When a company is establishing product market fit, the founder should be leading the sales efforts. They need to be as close to the market as possible in the early days, and there’s no better way to do so than being on the front lines. That said, there are countless obstacles founders can run into that cause deals to slip through their fingers.
Here are three common mistakes early-stage founders make and tips on how they can be avoided:
Mistake #1: Focusing on the Demo
Founders love to do a demo. Being proud of their product, they tend toward a “build it and they will come” mentality, assuming a buyer is going to buy on not much more than the demo alone.
But prospects don’t always care about seeing the demo, especially not right off the bat. They care about the result a product can deliver. This is where the founder led sales model shines, and why we invest in vertical SaaS. For one thing, founders have often been in the seat of the buyer. They understand their needs. That’s incredibly powerful and should be leveraged early and often. The discovery process shines light on this. Since the founder knows their common world, they intimately know the problems and the pains prospects experience, so much so they built a solution for it.
Discovery needs to drive toward explicit value, especially in the current market conditions, and get to the heart of things. So, how does the solution help a prospect make money, save money, reduce headcount, drive efficiency, and so on? Use the discovery to understand what they care about and tell stories about how their problems can be solved. Stories are the most powerful tool a founder has in the early days. Their story, their customers’ stories, their competitors’ stories…all these highlight what others experience while also building trust and credibility.
Once a founder knows what matters to their prospect, then it might make sense to offer a demo to demonstrate how a solution could be the right fit.
Mistake #2: Allowing the Prospect to Run the Process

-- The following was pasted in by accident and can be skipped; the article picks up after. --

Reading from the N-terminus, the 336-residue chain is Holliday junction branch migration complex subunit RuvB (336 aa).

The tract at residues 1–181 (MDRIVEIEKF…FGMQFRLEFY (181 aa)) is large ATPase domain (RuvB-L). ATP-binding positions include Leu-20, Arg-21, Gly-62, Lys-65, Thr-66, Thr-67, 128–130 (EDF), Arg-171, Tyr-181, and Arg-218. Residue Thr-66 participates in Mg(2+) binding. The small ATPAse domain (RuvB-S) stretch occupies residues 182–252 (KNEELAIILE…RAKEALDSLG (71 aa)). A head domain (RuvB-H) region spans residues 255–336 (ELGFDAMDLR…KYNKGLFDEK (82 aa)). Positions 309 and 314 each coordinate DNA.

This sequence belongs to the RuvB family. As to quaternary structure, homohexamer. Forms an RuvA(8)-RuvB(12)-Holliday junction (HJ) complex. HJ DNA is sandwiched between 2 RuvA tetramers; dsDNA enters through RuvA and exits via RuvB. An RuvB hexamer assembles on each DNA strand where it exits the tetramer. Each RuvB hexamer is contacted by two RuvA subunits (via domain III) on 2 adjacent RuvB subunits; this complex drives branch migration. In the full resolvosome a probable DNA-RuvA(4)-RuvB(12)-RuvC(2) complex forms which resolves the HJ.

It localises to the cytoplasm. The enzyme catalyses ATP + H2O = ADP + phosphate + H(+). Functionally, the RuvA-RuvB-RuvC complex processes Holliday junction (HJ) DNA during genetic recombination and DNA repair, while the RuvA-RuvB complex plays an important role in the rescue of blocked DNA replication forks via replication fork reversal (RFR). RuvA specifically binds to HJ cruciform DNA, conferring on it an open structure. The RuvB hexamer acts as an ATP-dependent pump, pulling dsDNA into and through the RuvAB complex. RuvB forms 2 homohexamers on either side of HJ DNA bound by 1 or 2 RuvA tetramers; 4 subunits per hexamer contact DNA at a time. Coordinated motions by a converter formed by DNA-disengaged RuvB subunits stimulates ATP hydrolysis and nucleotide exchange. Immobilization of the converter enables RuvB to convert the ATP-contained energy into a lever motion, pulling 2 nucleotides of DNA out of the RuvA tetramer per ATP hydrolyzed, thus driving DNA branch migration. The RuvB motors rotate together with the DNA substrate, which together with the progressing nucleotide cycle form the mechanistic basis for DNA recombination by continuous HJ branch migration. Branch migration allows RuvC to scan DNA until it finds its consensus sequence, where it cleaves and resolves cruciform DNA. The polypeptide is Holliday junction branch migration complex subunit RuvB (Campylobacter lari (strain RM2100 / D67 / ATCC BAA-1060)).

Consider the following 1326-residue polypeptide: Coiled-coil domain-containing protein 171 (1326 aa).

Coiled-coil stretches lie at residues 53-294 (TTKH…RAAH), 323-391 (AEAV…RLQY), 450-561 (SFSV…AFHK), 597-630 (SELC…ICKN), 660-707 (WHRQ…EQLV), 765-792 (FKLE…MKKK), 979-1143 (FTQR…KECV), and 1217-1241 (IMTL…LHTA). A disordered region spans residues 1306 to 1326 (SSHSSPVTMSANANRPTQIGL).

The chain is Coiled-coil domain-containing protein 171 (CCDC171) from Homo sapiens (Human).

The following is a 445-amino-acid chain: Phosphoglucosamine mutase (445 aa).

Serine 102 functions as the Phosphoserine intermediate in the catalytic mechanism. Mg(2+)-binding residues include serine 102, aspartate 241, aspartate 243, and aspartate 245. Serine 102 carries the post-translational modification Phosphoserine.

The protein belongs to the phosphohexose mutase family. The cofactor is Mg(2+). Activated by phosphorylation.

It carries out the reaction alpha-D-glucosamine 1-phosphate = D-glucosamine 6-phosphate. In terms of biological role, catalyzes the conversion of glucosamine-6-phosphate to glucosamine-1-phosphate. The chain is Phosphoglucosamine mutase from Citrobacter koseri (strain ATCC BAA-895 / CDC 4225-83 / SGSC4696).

Founders almost never drive a consistent sales process. What happens instead? They let the buyer drive the process, drive next steps, and even let them take the path of least resistance. Going back to the demo, founders often assume that if a prospect likes the product, then they are going to figure out how to buy it. If only that were the case!
There are varying degrees of maturity when it comes to buying software. Some prospects have a lot of experience in this process, some have never done it, and most are somewhere in between. Regardless of maturity, a prospect’s primary role isn’t buying software and most aren’t experts in navigating internal politics. Like it or not, that becomes the founder’s job.
Running a great process is a big differentiator in a sales cycle. Competing against more established players guarantees the presence of professional sellers who do know how to drive a sale to completion. That’s why it’s so critical for founders to understand what it takes to get a deal done. Questions include: What is the value that matters to individual players? How should it be presented? What do budget cycles typically look like? Who are budget holders vs. budget creators? What does a legal, procurement and security cycle look like?
The average buyer won’t know the answer to these questions. Founders can take charge by laying out a roadmap and helping prospects drive toward that end game – doing so greatly increases the chances of winning that deal. Think of it as “predict the future and twist the knife”. In other words, know what’s going to happen if they don’t do something, and have stories to back it up.
The tangible output of this is a sales process with clearly defined exit and entry criteria. At each stage, founders should know what’s needed to move out of that stage and how to get there.
Mistake #3: Letting Perception Drive Behavior
Founders seem to have a perception of what sales is supposed to look like. They either go hard against it or try to mimic it. Neither is a recipe for success. That perception is likely driven by their interaction with ineffective sellers. The best sellers are perceived as consultants who are experts at solving problems and building relationships.
Fortunately, this is a great place for a founder to be when selling, especially for those that grew up in the space, have been in the shoes of the buyer, and intimately knows that world. Good consultants put themselves in the shoes of the buyer, ask great questions and help to devise a solution. The same goes for relationship building. Nothing builds a relationship faster than a common understanding – that’s the magic of founder led sales. The founder can instantly speak their language, feel their pain and share their personal experiences.
Sales isn’t a pitch or a close – it’s a perfect blend of art and science that founders have a unique ability to blend because of their deep knowledge in their industry and product. They have empathy, can connect by sharing relatable stories, and can naturally dig deep into what their buyers care about. Mix that with a little bit of sales rigor and it’s a roadmap to establishing product market fit through founder led sales.